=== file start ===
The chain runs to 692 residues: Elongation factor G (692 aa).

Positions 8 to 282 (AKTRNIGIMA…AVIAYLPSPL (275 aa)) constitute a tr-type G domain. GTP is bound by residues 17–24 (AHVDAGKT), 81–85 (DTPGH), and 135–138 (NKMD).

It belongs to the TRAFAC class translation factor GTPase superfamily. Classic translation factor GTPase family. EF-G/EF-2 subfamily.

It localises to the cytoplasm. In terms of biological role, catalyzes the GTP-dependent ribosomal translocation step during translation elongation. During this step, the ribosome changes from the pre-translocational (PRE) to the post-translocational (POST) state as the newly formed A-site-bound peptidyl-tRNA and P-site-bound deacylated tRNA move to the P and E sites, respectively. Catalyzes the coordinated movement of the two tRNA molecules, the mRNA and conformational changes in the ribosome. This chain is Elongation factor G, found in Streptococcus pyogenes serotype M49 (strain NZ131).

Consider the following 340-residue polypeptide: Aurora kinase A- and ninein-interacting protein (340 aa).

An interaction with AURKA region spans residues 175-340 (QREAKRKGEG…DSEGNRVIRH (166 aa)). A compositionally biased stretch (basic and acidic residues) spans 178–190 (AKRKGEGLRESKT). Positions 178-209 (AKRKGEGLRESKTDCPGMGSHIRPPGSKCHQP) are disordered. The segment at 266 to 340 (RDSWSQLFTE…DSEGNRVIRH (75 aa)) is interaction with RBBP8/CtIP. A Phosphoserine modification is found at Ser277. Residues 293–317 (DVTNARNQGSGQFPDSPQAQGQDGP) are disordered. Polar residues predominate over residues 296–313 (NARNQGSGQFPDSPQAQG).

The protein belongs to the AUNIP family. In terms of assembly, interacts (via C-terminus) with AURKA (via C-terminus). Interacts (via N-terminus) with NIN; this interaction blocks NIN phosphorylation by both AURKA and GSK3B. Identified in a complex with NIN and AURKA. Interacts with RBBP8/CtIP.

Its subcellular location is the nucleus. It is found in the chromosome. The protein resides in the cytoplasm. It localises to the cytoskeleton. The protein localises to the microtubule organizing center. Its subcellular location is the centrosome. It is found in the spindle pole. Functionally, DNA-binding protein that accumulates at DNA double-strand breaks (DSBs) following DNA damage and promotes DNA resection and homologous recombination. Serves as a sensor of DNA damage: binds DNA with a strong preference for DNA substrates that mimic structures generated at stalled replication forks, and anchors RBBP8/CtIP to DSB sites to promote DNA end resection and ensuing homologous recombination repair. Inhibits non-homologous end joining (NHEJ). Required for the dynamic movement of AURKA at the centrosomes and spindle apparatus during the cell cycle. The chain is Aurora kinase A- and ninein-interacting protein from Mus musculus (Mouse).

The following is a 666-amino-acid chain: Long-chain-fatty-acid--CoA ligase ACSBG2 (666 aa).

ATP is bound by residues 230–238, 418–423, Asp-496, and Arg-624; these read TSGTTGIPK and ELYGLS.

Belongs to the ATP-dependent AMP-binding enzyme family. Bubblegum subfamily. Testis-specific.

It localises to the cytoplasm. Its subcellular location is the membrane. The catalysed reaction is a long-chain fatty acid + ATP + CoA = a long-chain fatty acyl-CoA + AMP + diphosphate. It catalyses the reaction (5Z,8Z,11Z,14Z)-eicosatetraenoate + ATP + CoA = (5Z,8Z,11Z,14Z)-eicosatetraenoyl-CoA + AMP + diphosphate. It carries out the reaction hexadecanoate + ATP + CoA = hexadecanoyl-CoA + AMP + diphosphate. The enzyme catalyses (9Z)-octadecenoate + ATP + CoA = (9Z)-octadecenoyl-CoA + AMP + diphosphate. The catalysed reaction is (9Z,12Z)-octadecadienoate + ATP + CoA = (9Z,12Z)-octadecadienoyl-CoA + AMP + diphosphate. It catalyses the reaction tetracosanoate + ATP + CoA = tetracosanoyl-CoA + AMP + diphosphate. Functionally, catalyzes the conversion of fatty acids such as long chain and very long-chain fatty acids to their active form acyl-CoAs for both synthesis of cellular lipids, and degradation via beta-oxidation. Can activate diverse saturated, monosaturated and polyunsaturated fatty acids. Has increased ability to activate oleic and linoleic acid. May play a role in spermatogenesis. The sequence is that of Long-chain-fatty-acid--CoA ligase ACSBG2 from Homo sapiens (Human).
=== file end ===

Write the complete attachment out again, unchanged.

The chain runs to 692 residues: Elongation factor G (692 aa).

Positions 8 to 282 (AKTRNIGIMA…AVIAYLPSPL (275 aa)) constitute a tr-type G domain. GTP is bound by residues 17–24 (AHVDAGKT), 81–85 (DTPGH), and 135–138 (NKMD).

It belongs to the TRAFAC class translation factor GTPase superfamily. Classic translation factor GTPase family. EF-G/EF-2 subfamily.

It localises to the cytoplasm. In terms of biological role, catalyzes the GTP-dependent ribosomal translocation step during translation elongation. During this step, the ribosome changes from the pre-translocational (PRE) to the post-translocational (POST) state as the newly formed A-site-bound peptidyl-tRNA and P-site-bound deacylated tRNA move to the P and E sites, respectively. Catalyzes the coordinated movement of the two tRNA molecules, the mRNA and conformational changes in the ribosome. This chain is Elongation factor G, found in Streptococcus pyogenes serotype M49 (strain NZ131).

Consider the following 340-residue polypeptide: Aurora kinase A- and ninein-interacting protein (340 aa).

An interaction with AURKA region spans residues 175-340 (QREAKRKGEG…DSEGNRVIRH (166 aa)). A compositionally biased stretch (basic and acidic residues) spans 178–190 (AKRKGEGLRESKT). Positions 178-209 (AKRKGEGLRESKTDCPGMGSHIRPPGSKCHQP) are disordered. The segment at 266 to 340 (RDSWSQLFTE…DSEGNRVIRH (75 aa)) is interaction with RBBP8/CtIP. A Phosphoserine modification is found at Ser277. Residues 293–317 (DVTNARNQGSGQFPDSPQAQGQDGP) are disordered. Polar residues predominate over residues 296–313 (NARNQGSGQFPDSPQAQG).

The protein belongs to the AUNIP family. In terms of assembly, interacts (via C-terminus) with AURKA (via C-terminus). Interacts (via N-terminus) with NIN; this interaction blocks NIN phosphorylation by both AURKA and GSK3B. Identified in a complex with NIN and AURKA. Interacts with RBBP8/CtIP.

Its subcellular location is the nucleus. It is found in the chromosome. The protein resides in the cytoplasm. It localises to the cytoskeleton. The protein localises to the microtubule organizing center. Its subcellular location is the centrosome. It is found in the spindle pole. Functionally, DNA-binding protein that accumulates at DNA double-strand breaks (DSBs) following DNA damage and promotes DNA resection and homologous recombination. Serves as a sensor of DNA damage: binds DNA with a strong preference for DNA substrates that mimic structures generated at stalled replication forks, and anchors RBBP8/CtIP to DSB sites to promote DNA end resection and ensuing homologous recombination repair. Inhibits non-homologous end joining (NHEJ). Required for the dynamic movement of AURKA at the centrosomes and spindle apparatus during the cell cycle. The chain is Aurora kinase A- and ninein-interacting protein from Mus musculus (Mouse).

The following is a 666-amino-acid chain: Long-chain-fatty-acid--CoA ligase ACSBG2 (666 aa).

ATP is bound by residues 230–238, 418–423, Asp-496, and Arg-624; these read TSGTTGIPK and ELYGLS.

Belongs to the ATP-dependent AMP-binding enzyme family. Bubblegum subfamily. Testis-specific.

It localises to the cytoplasm. Its subcellular location is the membrane. The catalysed reaction is a long-chain fatty acid + ATP + CoA = a long-chain fatty acyl-CoA + AMP + diphosphate. It catalyses the reaction (5Z,8Z,11Z,14Z)-eicosatetraenoate + ATP + CoA = (5Z,8Z,11Z,14Z)-eicosatetraenoyl-CoA + AMP + diphosphate. It carries out the reaction hexadecanoate + ATP + CoA = hexadecanoyl-CoA + AMP + diphosphate. The enzyme catalyses (9Z)-octadecenoate + ATP + CoA = (9Z)-octadecenoyl-CoA + AMP + diphosphate. The catalysed reaction is (9Z,12Z)-octadecadienoate + ATP + CoA = (9Z,12Z)-octadecadienoyl-CoA + AMP + diphosphate. It catalyses the reaction tetracosanoate + ATP + CoA = tetracosanoyl-CoA + AMP + diphosphate. Functionally, catalyzes the conversion of fatty acids such as long chain and very long-chain fatty acids to their active form acyl-CoAs for both synthesis of cellular lipids, and degradation via beta-oxidation. Can activate diverse saturated, monosaturated and polyunsaturated fatty acids. Has increased ability to activate oleic and linoleic acid. May play a role in spermatogenesis. The sequence is that of Long-chain-fatty-acid--CoA ligase ACSBG2 from Homo sapiens (Human).